tree for 10 terrifying days. Her owners couldn't be bothered to lift a finger
to help her. She had likely been frightened up the tree and didn't know how to
get back down, which should have been apparent after the first few hours. A
concerned construction worker reported the stranded, distressed cat to PETA.
Seeing as the people responsible for her
seemed not to care one bit, one of our Community Animal Project fieldworkers climbed about 35 feet up the tree, secured Midnight in her arms,
and made the slow, careful descent. After 10 days without food or water, Midnight
was lucky to be alive and was shaken and severely dehydrated, but once on the
ground, the grateful cat began to purr. Her owners never allowed Midnight inside and had no plans to do so now, even after her brush with death, but they agreed
to allow the fieldworker to find her a new home where she would be safe indoors.
Now Midnight is settling in at PETA's
Norfolk, Virginia, headquarters and is waiting patiently for the right adoptive
family. She will be microchipped and spayed before adoption. If you are ready to make a lifetime commitment and give Midnight the safe,
loving home that every cat deserves, please e-mail Adopt@peta.org.
When a woman contacted PETA with information about trucks
jammed full of birds routinely driving through her area, she added that two
chickens had fallen off a truck that morning. She had taken them home with her,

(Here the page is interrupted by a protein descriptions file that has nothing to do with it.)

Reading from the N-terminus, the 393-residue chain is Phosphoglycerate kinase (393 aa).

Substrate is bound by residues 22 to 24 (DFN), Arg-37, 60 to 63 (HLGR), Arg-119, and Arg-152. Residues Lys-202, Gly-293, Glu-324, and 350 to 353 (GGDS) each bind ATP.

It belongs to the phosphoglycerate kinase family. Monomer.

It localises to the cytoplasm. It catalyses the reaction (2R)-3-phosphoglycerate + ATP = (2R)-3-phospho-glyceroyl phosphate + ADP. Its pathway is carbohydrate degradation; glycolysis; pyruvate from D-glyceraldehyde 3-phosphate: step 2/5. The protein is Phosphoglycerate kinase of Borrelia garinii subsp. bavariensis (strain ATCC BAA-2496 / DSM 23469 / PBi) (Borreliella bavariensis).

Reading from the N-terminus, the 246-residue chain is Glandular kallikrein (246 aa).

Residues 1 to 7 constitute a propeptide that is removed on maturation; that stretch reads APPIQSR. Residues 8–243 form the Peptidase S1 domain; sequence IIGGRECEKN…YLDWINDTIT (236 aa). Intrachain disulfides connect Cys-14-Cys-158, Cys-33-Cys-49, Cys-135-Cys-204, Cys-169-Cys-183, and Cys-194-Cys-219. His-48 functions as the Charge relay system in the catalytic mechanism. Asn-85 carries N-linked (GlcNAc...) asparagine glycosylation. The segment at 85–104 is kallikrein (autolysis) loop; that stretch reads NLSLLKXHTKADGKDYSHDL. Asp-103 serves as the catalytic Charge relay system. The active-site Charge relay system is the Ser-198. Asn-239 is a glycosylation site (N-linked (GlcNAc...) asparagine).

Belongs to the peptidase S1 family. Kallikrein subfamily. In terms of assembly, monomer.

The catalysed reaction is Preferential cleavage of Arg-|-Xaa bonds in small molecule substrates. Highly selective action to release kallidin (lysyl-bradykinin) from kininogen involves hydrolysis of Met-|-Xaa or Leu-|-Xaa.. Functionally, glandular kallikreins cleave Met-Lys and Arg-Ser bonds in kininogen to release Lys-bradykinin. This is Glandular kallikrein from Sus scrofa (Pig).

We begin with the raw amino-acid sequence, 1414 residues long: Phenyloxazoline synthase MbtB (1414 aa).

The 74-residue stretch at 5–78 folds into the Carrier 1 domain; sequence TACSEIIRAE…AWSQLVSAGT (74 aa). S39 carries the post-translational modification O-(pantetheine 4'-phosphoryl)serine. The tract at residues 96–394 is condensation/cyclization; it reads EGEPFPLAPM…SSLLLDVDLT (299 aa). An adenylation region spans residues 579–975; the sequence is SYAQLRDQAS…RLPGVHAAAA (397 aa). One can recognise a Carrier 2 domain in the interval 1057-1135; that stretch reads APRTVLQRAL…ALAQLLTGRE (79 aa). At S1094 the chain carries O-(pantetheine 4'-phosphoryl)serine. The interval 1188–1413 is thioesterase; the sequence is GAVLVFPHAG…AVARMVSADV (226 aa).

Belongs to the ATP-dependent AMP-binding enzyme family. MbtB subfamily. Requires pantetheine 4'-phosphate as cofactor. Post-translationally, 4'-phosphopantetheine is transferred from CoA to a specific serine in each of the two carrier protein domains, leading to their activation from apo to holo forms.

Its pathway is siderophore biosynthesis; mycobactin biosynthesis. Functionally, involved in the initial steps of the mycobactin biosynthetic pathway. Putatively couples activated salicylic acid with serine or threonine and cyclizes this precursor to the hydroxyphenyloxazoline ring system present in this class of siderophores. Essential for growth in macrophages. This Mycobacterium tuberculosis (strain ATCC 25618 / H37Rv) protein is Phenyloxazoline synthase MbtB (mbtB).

where she gave them food, water, and bedding.
One of the injured birds had died, and the other was unable
to stand. PETA's Cruelty Investigations Division urged the woman to take the
surviving bird to a nearby veterinarian right away. The doctor found that the
chicken was suffering from two broken legs and was so profoundly overweight
(like many chickens raised
for meat) that even if he were able to heal her legs, she would never be able to bear
weight on them or have a decent quality of life. He recommended that the
anguished hen be euthanized right away—a far gentler end than she would have faced
in the pandemonium at the slaughterhouse.
What You Can Do
If you see any animal in trouble, please don't turn away—provide
help, even if the kindest option is a humane release from suffering. You can
also save lives by going
vegan: Every penny spent on meat,
milk, or eggs funds the institutionalized torture of countless animals like
these two chickens.
The story is a common one but still heartrending: Deuce's
owners bought him as a puppy, but when he got big—although still full of energy
and enthusiasm—instead of giving him gentle guidance and abundant exercise,
they kicked him out of the house and chained him to a tree.
Fortunately for Deuce, one kind soul saw that he was tied up
in the mud without shelter on a rainy day and took pity on him. After other
rescue organizations refused to help Deuce, PETA was contacted and immediately